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Wednesday, June 2, 2010

Idaho Pride by Sarah Black



Idaho Pride by Sarah Black
Publisher: Dreamspinner Press
Genre: Contemporary
Length: Short Story (120 pgs)
Other: M/M, Anal Sex
Rating: 4.5 cherries
Reviewed by Cactus

After an attempt to diffuse an explosive situation, Lee Hunter and Jeremy Sheridan end up taking the heat for the conflict and become friends. While researching a tragic local story for Jeremy’s magazine, Idaho Pride, Lee agrees to mentor Luis, a troubled young intern. But Jeremy has a problem of his own: a jealous ex-lover who threatens not only Jeremy and Lee's new romance, but also the fledgling family they're trying to create.

Opposites attract when they least expect it. Lee is a sportswriter and typical jock. He may be attracted to men but he doesn’t consider himself gay so when a local Pride magazine starts waving rainbow flags, Lee is somewhat uncomfortable. When a fight breaks out between interns and semi-pro hockey players, it’s up to Lee and magazine owner Jeremy to work things out. Sparks fly between the unlikely duo and their slow blooming romance changes both their lives.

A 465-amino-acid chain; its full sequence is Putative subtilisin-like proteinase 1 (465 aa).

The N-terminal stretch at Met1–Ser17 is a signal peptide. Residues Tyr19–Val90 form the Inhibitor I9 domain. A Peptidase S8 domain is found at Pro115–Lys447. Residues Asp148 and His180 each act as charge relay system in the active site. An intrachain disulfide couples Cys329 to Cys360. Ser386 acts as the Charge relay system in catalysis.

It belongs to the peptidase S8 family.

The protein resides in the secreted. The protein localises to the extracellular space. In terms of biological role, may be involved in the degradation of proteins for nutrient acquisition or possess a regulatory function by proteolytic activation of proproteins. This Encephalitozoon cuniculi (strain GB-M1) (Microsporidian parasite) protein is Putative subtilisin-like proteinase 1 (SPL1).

Idaho Pride is a lovely, well-written, and entertaining story. It has a lot of action that comes across in a very natural, easygoing manner. The characters seem to drift easily from one scene to the next, even as more and more issues are tackled. All of these issues feel honest and interesting as they go from closeted sexuality to abuse, homeless teens and even suicide. None of this is heavy or depressing at all and that’s a real testament to the great writing and superb characterization. The story has a good, even pace that has you flipping pages before you know it. The chemistry between the two men is hot but their romance takes a bit of a backseat to all the other action happening.

The characterization is really well done in that Lee comes across as a typical jock that’s not willing to label himself. He’s not comfortable with the exaggerated connotations that come with being labeled gay but he slowly comes to understand why labels mean something. His mentoring of homeless teen Luis is really great and Luis is in fact a dynamic and interesting character. His tragic childhood is just a fact of life but he uses it to build something better for himself. The setbacks he receives in the story make a great set up for his own book, which I hope is coming.

The novella is one of those rare stories that fits perfectly in its length. It feels just right without being too short or too long and examines the various issues in a way that comes across with weight but without a heavy depression. The romance between Lee and Jeremy is sweet and sexy, yet it’s clear early on they have little drama between themselves so instead they can just be cute and fun. As an introduction to the author or even for long time fans, Idaho Pride delivers a great, well written story with engaging characters. I’d definitely recommend it.

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